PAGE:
Pitcher’s Single-Leg, Opposite Arm RDL
Jose Vazquez, PT, RSCC and Gene Coleman, Ed. D., RSCC*E
The pitcher’s RDL is a single-leg, opposite arm movement that allows a pitcher to train unilaterally while working on motor control, proprioception and balance. It is important for all athletes, especially pitchers, because it hits the major muscle groups on the backside of the body and can be used to help eliminate strength imbalances between the left and right sides. When performed properly with the back leg completely extended, it helps develop the hip and knee extension needed by pitchers to “get over” the lead leg in the pitching motion.
How to do it:
- Balance on one leg with or without a DB or KB in the opposite hand at the hip.
- With the support leg slightly bent and back flat, set the core and bend forward at the waist to lower the opposite hand, DB or KB as far as your flexibility allows and stop just outside of your support foot.
- As you bend forward, extend the non-support leg straight back at the hip so that there is a straight line from the ear through the hip to the heel.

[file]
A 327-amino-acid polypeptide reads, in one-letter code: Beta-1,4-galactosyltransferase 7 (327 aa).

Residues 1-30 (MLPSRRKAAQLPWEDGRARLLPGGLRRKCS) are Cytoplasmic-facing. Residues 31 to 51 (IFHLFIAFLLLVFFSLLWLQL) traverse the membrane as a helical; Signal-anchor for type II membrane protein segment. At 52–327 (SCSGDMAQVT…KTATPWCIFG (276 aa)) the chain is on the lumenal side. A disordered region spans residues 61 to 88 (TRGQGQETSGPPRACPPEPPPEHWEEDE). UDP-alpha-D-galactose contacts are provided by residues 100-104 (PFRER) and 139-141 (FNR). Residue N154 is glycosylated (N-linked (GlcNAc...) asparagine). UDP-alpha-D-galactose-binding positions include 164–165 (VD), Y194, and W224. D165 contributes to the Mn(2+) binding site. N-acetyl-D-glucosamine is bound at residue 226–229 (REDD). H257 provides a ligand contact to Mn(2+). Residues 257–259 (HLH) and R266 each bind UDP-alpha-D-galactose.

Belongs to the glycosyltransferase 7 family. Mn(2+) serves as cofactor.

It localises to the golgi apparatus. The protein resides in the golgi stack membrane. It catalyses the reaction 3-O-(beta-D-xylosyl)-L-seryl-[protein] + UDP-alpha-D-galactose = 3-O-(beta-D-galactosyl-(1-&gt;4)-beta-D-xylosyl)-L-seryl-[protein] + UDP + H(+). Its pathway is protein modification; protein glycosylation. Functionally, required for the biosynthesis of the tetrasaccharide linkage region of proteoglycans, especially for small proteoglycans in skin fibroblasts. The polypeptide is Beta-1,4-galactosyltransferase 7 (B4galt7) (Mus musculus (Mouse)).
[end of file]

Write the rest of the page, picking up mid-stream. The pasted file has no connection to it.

- Forcefully contract your glute to extend the hip, hold for 1-2 seconds, return to the starting position and repeat.
- Perform the assigned number of reps on one leg and then switch legs
- Work through a full range of motion and bring your hand, DB or KB as low as flexibility allows just outside the support foot.
- Tightness in the hamstrings is very common, especially in young pitchers, making the RDL a valuable year-around exercise.
- Start with 2×10 on each leg and gradually work to 3×10.
- When you can do 3×10 perfectly correct, use a heavier DB or KB for more resistance.
Jose Vazquez, PT, RSCC is the Head Strength and Conditioning Coach for the Texas Rangers. Gene Coleman was the Head S&C Coach for the Houston Astros from 1978-2012 and is currently a S&C consultant for the Texas Rangers and Professor Emeritus in the Exercise and Health Sciences Program at the University of Houston – Clear Lake and Website Education Manager baseballstrength.org.